NSKK EM Buckle


Metal: Brass


Product Description: This NSKK EM Buckle is a great example of a scarce, early buckle type. It is identical to the design used by the SA for their buckles, but has a bright silver finish. This NSKK EM Buckle is a high-quality piece, made from nickel plated brass, as one would expect for a buckle from this era. The front of the buckle retains about 87 percent of the original heavy nickel plating, with some typical wear marks, and a few tiny areas of finish loss to the high points of the design and on one corner. The finish remains bright, with attractive original luster. The rear of this NSKK EM Buckle has an uncleaned, old patina, with nearly all of the original finish intact. The soldered catch for the belt hook, and the plated roller bar and prongs assembly for affixing this to a belt, are intact and functional. This is an attractive buckle with an impressive look.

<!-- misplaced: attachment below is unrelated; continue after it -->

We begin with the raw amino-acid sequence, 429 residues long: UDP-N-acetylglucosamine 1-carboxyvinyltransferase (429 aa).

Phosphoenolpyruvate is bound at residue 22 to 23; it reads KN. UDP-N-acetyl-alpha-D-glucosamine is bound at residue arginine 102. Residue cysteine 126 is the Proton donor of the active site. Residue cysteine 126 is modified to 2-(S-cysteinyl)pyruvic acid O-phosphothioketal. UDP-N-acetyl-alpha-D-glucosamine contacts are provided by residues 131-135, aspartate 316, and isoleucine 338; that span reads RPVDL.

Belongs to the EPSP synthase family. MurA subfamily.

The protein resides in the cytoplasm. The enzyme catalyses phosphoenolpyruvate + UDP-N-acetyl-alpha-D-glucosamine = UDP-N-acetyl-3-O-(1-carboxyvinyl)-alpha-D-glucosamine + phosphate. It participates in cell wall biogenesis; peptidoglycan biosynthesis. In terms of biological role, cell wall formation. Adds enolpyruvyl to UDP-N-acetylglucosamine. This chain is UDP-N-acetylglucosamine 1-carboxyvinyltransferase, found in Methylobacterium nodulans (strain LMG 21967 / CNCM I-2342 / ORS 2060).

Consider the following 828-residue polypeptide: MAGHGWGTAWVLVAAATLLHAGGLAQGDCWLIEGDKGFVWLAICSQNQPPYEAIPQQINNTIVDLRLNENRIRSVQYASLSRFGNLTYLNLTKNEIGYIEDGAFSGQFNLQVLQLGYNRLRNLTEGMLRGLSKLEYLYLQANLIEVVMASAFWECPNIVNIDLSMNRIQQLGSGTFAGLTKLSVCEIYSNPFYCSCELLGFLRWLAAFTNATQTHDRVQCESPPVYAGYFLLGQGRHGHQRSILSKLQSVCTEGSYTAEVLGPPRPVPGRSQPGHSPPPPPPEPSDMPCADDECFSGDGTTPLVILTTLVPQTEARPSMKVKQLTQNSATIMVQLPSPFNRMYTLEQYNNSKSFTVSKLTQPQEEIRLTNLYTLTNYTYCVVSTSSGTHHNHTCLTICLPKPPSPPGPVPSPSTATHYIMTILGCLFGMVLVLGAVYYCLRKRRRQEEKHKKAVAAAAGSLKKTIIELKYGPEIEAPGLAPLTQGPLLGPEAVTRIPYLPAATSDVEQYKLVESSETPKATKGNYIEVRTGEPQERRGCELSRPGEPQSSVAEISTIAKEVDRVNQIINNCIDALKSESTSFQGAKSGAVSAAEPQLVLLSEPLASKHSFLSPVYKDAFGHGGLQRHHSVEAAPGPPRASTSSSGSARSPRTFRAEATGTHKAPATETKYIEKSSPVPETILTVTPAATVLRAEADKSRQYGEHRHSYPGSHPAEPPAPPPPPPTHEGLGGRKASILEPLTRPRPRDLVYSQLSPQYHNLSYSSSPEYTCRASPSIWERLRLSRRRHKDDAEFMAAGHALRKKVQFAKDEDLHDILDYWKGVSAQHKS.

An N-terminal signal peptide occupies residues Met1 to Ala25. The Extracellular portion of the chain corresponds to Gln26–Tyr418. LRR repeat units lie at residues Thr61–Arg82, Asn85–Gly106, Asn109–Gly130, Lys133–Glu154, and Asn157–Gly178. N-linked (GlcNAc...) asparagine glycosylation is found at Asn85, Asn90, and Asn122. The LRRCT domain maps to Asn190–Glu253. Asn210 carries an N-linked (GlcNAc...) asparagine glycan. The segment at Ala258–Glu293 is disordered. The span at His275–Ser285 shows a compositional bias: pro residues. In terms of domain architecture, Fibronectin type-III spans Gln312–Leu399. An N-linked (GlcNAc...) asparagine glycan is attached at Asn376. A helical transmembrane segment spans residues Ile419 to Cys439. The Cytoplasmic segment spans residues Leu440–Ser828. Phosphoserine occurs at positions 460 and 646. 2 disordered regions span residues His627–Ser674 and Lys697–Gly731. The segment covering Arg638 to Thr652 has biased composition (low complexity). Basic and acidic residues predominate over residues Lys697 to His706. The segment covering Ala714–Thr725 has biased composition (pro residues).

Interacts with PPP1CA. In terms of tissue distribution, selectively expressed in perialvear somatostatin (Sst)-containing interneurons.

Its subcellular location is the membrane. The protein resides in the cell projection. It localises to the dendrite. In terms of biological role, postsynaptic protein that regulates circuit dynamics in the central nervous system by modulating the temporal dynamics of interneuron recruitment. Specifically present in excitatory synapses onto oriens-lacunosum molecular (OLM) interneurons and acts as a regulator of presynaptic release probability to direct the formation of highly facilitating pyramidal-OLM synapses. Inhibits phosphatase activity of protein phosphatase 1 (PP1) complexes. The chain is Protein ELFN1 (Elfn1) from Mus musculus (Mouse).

Historical Description: The belt buckle was an important part of the regalia worn by all uniformed military, civil, political and paramilitary organizations during the Third Reich. The belt (“Koppel”) was part of the uniform, and would always be worn while on duty. The belt buckle (“Koppelschloss”) was generally specific to each organization, with many organizations having separate belt buckles for officers and for enlisted personnel, sometimes with different colors and finishes to further denote specific purposes. The buckles were adorned with various mottos and designs specific to the organizations for which they were intended. Many designs used the German national eagle emblem, in a variety of forms. Belt buckles were worn with uniforms ranging from finely tailored officer parade uniforms, to the issue uniforms of enlisted soldiers in combat. Generally speaking, most German belt buckles of the Third Reich were made with two prongs on the reverse, to allow the buckle to be worn and adjusted on a belt. The buckle had a catch that would mate with a hook on the belt, when worn. The earliest Third Reich buckles were often made of brass, or nickel silver. Later, aluminum became very common, and was used on private purchase as well as enlisted buckles of the German military, with or without a painted or plated finish. After WWII began, most enlisted military buckles were steel. Nazi belt buckles were popular souvenirs for Allied troops who served in Europe. Some types were made by the millions and remain quite common today. Others were made in limited numbers and are very rare.


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